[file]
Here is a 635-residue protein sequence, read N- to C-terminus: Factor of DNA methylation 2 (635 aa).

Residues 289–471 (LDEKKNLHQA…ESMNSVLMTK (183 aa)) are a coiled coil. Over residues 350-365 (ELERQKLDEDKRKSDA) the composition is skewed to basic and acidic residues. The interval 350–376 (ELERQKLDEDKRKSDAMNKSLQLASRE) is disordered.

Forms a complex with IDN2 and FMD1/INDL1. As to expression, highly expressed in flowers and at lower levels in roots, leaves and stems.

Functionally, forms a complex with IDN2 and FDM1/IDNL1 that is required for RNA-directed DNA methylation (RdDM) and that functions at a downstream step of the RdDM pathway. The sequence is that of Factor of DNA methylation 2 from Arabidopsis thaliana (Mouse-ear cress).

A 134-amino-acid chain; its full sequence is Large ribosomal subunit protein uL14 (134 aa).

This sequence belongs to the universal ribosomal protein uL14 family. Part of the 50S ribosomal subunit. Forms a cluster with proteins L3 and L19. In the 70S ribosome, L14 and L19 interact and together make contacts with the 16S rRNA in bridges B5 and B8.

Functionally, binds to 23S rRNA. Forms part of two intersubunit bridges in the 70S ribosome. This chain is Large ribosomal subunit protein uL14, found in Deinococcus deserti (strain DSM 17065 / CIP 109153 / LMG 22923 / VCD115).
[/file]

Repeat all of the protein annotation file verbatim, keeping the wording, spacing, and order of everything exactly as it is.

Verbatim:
Here is a 635-residue protein sequence, read N- to C-terminus: Factor of DNA methylation 2 (635 aa).

Residues 289–471 (LDEKKNLHQA…ESMNSVLMTK (183 aa)) are a coiled coil. Over residues 350-365 (ELERQKLDEDKRKSDA) the composition is skewed to basic and acidic residues. The interval 350–376 (ELERQKLDEDKRKSDAMNKSLQLASRE) is disordered.

Forms a complex with IDN2 and FMD1/INDL1. As to expression, highly expressed in flowers and at lower levels in roots, leaves and stems.

Functionally, forms a complex with IDN2 and FDM1/IDNL1 that is required for RNA-directed DNA methylation (RdDM) and that functions at a downstream step of the RdDM pathway. The sequence is that of Factor of DNA methylation 2 from Arabidopsis thaliana (Mouse-ear cress).

A 134-amino-acid chain; its full sequence is Large ribosomal subunit protein uL14 (134 aa).

This sequence belongs to the universal ribosomal protein uL14 family. Part of the 50S ribosomal subunit. Forms a cluster with proteins L3 and L19. In the 70S ribosome, L14 and L19 interact and together make contacts with the 16S rRNA in bridges B5 and B8.

Functionally, binds to 23S rRNA. Forms part of two intersubunit bridges in the 70S ribosome. This chain is Large ribosomal subunit protein uL14, found in Deinococcus deserti (strain DSM 17065 / CIP 109153 / LMG 22923 / VCD115).